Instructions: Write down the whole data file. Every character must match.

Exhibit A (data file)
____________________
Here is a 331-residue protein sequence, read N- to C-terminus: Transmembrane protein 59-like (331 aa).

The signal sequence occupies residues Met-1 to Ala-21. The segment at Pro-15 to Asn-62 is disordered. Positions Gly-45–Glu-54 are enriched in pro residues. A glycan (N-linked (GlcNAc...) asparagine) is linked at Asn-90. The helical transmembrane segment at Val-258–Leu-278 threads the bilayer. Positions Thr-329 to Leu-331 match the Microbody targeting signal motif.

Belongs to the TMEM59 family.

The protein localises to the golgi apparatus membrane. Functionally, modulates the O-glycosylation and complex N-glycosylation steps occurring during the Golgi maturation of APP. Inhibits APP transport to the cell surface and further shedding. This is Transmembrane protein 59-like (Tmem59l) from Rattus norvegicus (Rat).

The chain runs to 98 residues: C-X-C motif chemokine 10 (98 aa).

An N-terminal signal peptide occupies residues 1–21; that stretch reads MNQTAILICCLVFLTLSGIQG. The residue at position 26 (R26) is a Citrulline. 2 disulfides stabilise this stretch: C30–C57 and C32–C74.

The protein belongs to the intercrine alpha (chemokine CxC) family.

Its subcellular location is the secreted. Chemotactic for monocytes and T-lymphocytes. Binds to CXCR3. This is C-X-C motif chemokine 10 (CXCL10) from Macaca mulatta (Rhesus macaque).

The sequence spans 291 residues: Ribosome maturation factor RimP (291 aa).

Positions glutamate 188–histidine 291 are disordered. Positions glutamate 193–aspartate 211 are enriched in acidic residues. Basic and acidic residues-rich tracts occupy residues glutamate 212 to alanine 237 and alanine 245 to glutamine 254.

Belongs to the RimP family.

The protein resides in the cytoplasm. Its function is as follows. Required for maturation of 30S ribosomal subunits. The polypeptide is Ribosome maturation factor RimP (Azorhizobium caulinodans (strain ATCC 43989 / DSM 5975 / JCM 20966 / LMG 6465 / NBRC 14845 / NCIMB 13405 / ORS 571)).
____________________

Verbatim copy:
Here is a 331-residue protein sequence, read N- to C-terminus: Transmembrane protein 59-like (331 aa).

The signal sequence occupies residues Met-1 to Ala-21. The segment at Pro-15 to Asn-62 is disordered. Positions Gly-45–Glu-54 are enriched in pro residues. A glycan (N-linked (GlcNAc...) asparagine) is linked at Asn-90. The helical transmembrane segment at Val-258–Leu-278 threads the bilayer. Positions Thr-329 to Leu-331 match the Microbody targeting signal motif.

Belongs to the TMEM59 family.

The protein localises to the golgi apparatus membrane. Functionally, modulates the O-glycosylation and complex N-glycosylation steps occurring during the Golgi maturation of APP. Inhibits APP transport to the cell surface and further shedding. This is Transmembrane protein 59-like (Tmem59l) from Rattus norvegicus (Rat).

The chain runs to 98 residues: C-X-C motif chemokine 10 (98 aa).

An N-terminal signal peptide occupies residues 1–21; that stretch reads MNQTAILICCLVFLTLSGIQG. The residue at position 26 (R26) is a Citrulline. 2 disulfides stabilise this stretch: C30–C57 and C32–C74.

The protein belongs to the intercrine alpha (chemokine CxC) family.

Its subcellular location is the secreted. Chemotactic for monocytes and T-lymphocytes. Binds to CXCR3. This is C-X-C motif chemokine 10 (CXCL10) from Macaca mulatta (Rhesus macaque).

The sequence spans 291 residues: Ribosome maturation factor RimP (291 aa).

Positions glutamate 188–histidine 291 are disordered. Positions glutamate 193–aspartate 211 are enriched in acidic residues. Basic and acidic residues-rich tracts occupy residues glutamate 212 to alanine 237 and alanine 245 to glutamine 254.

Belongs to the RimP family.

The protein resides in the cytoplasm. Its function is as follows. Required for maturation of 30S ribosomal subunits. The polypeptide is Ribosome maturation factor RimP (Azorhizobium caulinodans (strain ATCC 43989 / DSM 5975 / JCM 20966 / LMG 6465 / NBRC 14845 / NCIMB 13405 / ORS 571)).